RSS Feeds

Had no difficulty setting up my free personal AccessScience account. Searched for monarch butterfly and found some very informative articles and a lovely picture. This was a very simple exercise and one which I will be pleased to share with patrons.

This time used Orcas for my search in ProQuest and set up a daily email alert. Again, a very simple exercise (once you know how!). Although I needed to go back to 23 Things to find out how to access my Bloglines account – have had too many other things to think about since last subscribing to any feeds – had no difficulty adding an RSS feed after following the instructions to delete part of the URL.

Wednesday, December 2, 2009

Twitter and Libraries

This is more what I expected Twitter would be like … short messages … something like a bulletin board. Can see this is a great way for libraries to communicate with patrons, especially the techno-savvy ones. Liked Rodney’s and Manukau’s tweets but found the replies confusing as I couldn’t follow what they were replying to. Found a great tweet on ProQuest linking to short videos explaining tools available on their website … something I will definitely look at further.

I’d be interested in following a library twitter which gave out information – upcoming events, new books, local happenings or events – but would soon log out if it became conversational. Am not interested in trying to untangle threads to follow questions and answers or comments, especially when each tweet is meaningless in isolation. I do understand that that is the point of Twitter but it just doesn’t appeal to me right now. That’s not to say I may not change my mind in the future – after all, I thought texting was just for teenagers until I got the hang of it!

My sample tweet:

Check out what’s new on The Reading Experience tab on our website and follow the link to other great review sites under the pohutukawa.

Searching Twitter

Watched the video and tried out several of the search options … using ‘library’ and ‘Jill Mansell’ as keyword search terms. From there looked at a few Twitter accounts under ‘library’ and also looked at Jill Mansell’s Twitter account. (Met Jill Mansell when she visited New Zealand last year and she said she has some gizmo on her computer which alerts her every time she is blogged or twittered, and she usually responds in person. Checked it out and she does!) But the tweets really didn’t make any sense to me.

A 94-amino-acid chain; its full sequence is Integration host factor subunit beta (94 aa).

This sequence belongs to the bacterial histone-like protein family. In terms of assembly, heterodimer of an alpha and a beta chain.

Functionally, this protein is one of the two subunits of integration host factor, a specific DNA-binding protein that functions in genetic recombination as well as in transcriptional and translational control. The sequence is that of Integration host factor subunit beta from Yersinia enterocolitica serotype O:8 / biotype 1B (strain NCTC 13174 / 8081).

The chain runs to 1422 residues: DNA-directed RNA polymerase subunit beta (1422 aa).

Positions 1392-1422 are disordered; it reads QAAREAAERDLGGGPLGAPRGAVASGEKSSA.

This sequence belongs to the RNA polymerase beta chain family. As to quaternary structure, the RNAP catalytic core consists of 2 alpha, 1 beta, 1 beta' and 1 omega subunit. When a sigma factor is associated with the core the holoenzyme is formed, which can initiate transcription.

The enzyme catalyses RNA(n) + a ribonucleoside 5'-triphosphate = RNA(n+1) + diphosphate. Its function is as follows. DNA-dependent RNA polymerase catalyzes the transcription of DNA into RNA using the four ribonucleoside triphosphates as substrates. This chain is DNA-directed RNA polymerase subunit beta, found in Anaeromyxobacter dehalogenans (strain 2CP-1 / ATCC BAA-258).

I then took a look at Alltop and discovered a tweet which led to a blog which led to a video of a groom who whipped out his mobile to update his status on Facebook, moments after the celebrant pronounced them husband and wife!! Is this really the sort of ‘breaking news’ I need to know?

Sorry, still not convinced Twitter is for me. Photo by Southernpixel

Twitter, an Introduction

Had heard of Twitter but not tried to access it so it was good to have a reason to go there. However, having been there, I’m not sure whether it’s for me. I’m happy using emails and texts and even the good, old-fashioned telephone, so am not really interested in twittering friends and family, and the internet gives me access to sufficient other information. This YouTube clip Twouble with Twitters: SuperNews! sums up twittering rather nicely:

Accessed two Twitter accounts - Meg Cabot and Cookbook via Twitter. Was disappointed by the Meg Cabot tweets – they didn’t mean anything and it was necessary to open the links in order to discover what each tweet was about. Felt this defeated the purpose of a short message and also proved to be very time consuming. Many of the other Twitter accounts proved to be similar - headlines only with links to blogs or newspaper articles.

Cookbook via Twitter was much more interesting. This is more what I expected to see, after having read the description of Twitter. Liked the way recipes were abbreviated – simple and to the point! Might try some out some day!

Thursday, November 26, 2009

Creative Commons

(a) The Get With It!! …More Web 2.0 Technologies program has been licensed under a Creative Commons Atrribution-Noncommercial 3.0 New Zealand Licence. This allows others to remix, tweak and build upon the work non-commercially but their new works must acknowledge North Shore Libraries as the author and they must be non-commercial. Derivative works do not need to be licensed on the same terms.

(b) I found this photo of a sparrow by Nick Chill on Flickr. It has an Attribution-Noncommercial-No Derivative Works 2.0 Generic Creative Commons licence which means it can be shared (copied) on condition that it is attributed to the licensor and is not used for commercial purposes. It may not be altered or transformed in any way.

Creative Commons enables writers and photographers to publish their work online on clearly stated terms. This encourages more people to share their work and allows greater flexibility of use while still maintaining copyright.